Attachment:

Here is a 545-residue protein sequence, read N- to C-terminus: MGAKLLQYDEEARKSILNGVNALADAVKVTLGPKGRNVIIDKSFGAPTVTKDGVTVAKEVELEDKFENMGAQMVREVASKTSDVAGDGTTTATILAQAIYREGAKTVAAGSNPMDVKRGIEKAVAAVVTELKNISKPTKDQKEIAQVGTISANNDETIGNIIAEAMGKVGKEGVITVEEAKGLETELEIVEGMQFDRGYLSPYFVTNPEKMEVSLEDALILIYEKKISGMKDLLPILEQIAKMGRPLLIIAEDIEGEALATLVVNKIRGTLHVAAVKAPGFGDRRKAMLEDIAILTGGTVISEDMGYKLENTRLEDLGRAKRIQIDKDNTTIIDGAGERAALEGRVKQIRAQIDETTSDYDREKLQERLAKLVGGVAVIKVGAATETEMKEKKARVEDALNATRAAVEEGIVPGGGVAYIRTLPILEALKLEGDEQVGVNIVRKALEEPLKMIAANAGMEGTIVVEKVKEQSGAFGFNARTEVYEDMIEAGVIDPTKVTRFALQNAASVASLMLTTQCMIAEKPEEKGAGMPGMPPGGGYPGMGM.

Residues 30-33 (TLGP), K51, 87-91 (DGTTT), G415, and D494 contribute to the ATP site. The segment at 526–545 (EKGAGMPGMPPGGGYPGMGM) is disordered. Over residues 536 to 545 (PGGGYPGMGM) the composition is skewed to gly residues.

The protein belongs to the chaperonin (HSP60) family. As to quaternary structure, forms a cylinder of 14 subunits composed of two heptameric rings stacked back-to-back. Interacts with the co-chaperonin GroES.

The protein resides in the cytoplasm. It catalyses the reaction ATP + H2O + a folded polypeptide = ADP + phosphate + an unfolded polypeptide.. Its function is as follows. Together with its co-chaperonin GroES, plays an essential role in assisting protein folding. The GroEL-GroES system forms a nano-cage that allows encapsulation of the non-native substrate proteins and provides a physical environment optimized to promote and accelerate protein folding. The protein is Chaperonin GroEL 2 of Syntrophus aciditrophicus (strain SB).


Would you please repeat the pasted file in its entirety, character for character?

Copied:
Here is a 545-residue protein sequence, read N- to C-terminus: MGAKLLQYDEEARKSILNGVNALADAVKVTLGPKGRNVIIDKSFGAPTVTKDGVTVAKEVELEDKFENMGAQMVREVASKTSDVAGDGTTTATILAQAIYREGAKTVAAGSNPMDVKRGIEKAVAAVVTELKNISKPTKDQKEIAQVGTISANNDETIGNIIAEAMGKVGKEGVITVEEAKGLETELEIVEGMQFDRGYLSPYFVTNPEKMEVSLEDALILIYEKKISGMKDLLPILEQIAKMGRPLLIIAEDIEGEALATLVVNKIRGTLHVAAVKAPGFGDRRKAMLEDIAILTGGTVISEDMGYKLENTRLEDLGRAKRIQIDKDNTTIIDGAGERAALEGRVKQIRAQIDETTSDYDREKLQERLAKLVGGVAVIKVGAATETEMKEKKARVEDALNATRAAVEEGIVPGGGVAYIRTLPILEALKLEGDEQVGVNIVRKALEEPLKMIAANAGMEGTIVVEKVKEQSGAFGFNARTEVYEDMIEAGVIDPTKVTRFALQNAASVASLMLTTQCMIAEKPEEKGAGMPGMPPGGGYPGMGM.

Residues 30-33 (TLGP), K51, 87-91 (DGTTT), G415, and D494 contribute to the ATP site. The segment at 526–545 (EKGAGMPGMPPGGGYPGMGM) is disordered. Over residues 536 to 545 (PGGGYPGMGM) the composition is skewed to gly residues.

The protein belongs to the chaperonin (HSP60) family. As to quaternary structure, forms a cylinder of 14 subunits composed of two heptameric rings stacked back-to-back. Interacts with the co-chaperonin GroES.

The protein resides in the cytoplasm. It catalyses the reaction ATP + H2O + a folded polypeptide = ADP + phosphate + an unfolded polypeptide.. Its function is as follows. Together with its co-chaperonin GroES, plays an essential role in assisting protein folding. The GroEL-GroES system forms a nano-cage that allows encapsulation of the non-native substrate proteins and provides a physical environment optimized to promote and accelerate protein folding. The protein is Chaperonin GroEL 2 of Syntrophus aciditrophicus (strain SB).